As a lot of you know I have a certain fondness for Echeveria's. I don't know if it is the shape or what but they are my favorites in the succulent world and I actually dedicated a whole bed to them. So with this in mind I am going to dedicate my first Plant of the Week to an Echeveria. Echeveria raindrops to be exact.
I am following in the footsteps of many other gardeners in featuring a plant of the week. A couple of years ago Loree Bohl from Danger Garden started doing this. And more recently my friend Gerhard Bock of Succulents and More has also decided to join in the fun. So I thought, I don't want to be left out either. So this is the first of many to come.
Now isn't she a stunner! I found this beauty (believe it or not) at Home Depot or Lowe's earlier this year. It was quite a bit smaller but I knew immediately what it was and snatched it up as a hungry dog snatches up a bone. I couldn't believe my eyes because I had seen this on Facebook and Pinterest but never knew anyone that had one or sold one. I figured it would be many years before I would get one. So you just never know.
Until recently this was in it's original container just sitting on my back patio. Waiting patiently for me to pay attention to it. And growing, growing. It must be about 6 inches across by now. Supposedly that is as big as it will get. We will see.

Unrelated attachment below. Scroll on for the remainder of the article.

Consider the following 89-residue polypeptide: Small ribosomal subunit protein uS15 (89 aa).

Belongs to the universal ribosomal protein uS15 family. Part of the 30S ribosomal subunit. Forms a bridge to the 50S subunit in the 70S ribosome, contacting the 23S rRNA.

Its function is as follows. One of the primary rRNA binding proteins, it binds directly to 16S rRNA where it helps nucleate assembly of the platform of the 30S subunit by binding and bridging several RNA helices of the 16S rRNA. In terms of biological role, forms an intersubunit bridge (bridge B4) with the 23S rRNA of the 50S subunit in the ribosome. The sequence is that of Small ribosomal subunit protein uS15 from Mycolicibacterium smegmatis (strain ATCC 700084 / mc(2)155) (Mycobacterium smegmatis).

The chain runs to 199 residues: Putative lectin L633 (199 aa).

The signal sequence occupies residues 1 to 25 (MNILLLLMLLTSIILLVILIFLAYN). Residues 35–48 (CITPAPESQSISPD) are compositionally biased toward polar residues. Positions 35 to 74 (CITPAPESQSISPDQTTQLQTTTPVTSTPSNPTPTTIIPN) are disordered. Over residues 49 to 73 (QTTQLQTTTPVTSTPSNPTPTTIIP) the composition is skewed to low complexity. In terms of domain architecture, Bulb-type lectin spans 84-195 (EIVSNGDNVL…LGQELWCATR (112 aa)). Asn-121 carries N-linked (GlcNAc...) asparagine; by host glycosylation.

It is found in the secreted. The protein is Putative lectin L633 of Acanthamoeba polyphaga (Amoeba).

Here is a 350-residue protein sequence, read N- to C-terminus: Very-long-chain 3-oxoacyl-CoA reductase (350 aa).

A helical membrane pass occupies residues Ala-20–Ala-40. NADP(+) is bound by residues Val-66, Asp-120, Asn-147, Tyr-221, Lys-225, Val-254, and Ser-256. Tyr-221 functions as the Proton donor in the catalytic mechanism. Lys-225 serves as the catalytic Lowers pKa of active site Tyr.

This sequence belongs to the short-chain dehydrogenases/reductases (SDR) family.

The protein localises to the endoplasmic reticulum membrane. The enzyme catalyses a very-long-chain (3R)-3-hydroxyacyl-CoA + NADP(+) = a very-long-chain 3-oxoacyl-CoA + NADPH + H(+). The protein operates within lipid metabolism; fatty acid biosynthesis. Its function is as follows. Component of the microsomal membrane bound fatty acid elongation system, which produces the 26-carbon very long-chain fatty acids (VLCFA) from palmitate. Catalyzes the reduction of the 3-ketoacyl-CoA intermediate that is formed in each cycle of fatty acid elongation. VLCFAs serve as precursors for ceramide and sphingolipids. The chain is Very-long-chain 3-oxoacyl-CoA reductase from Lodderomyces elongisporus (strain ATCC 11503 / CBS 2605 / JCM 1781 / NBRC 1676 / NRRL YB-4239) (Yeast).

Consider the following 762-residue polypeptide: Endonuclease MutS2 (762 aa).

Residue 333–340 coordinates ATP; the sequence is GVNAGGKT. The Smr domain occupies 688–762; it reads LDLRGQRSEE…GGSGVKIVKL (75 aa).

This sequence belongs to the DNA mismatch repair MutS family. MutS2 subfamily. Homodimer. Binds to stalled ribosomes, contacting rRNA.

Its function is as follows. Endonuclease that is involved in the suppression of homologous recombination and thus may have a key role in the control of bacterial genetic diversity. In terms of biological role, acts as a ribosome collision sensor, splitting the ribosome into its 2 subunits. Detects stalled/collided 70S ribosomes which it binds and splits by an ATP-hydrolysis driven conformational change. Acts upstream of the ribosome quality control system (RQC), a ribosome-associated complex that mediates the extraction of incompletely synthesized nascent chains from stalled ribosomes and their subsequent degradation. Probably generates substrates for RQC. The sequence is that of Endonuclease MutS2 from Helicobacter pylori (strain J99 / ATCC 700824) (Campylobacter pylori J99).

I looked through all my pots to find one that would do it justice. Then I came upon this pot. I wanted to plant it alone. Sometimes I just want to show off the plant.
San Marcos Growers says: Echeveria 'Raindrops' A solitary plant that reaches at most 6 inches across with pale green rounded leaves with pale reddish margins and a single globular blue-green bump in the middle of each leaf toward the tip that develops with age - young plants often do not exhibit this trait but it appears as the plant ages. These bumps, similar to a water droplet, are what give this unique plant its name.
I sure hope this guy makes some babies. Then I can see the progression of the bumps.
I have been giving it morning light and afternoon shade or filtered light. I have watered when the soil is completely dry. As the nights get cooler this definitely will be a plant that goes in my gazebo/greenhouse. The internet says it will take temps down to 30F but I don't want to take a chance.
Here's a close up!
And a shot from up above. It's interesting that there are just a few leaves that don't have the bumps or caruncles on them. I wonder why that is.
By the way this Dick Wright hybrid is thought to be the smallest of the bumpy-leafed cultivars. Very cool!
So hope you enjoyed! Have a great week!
It's Another Beautiful Day!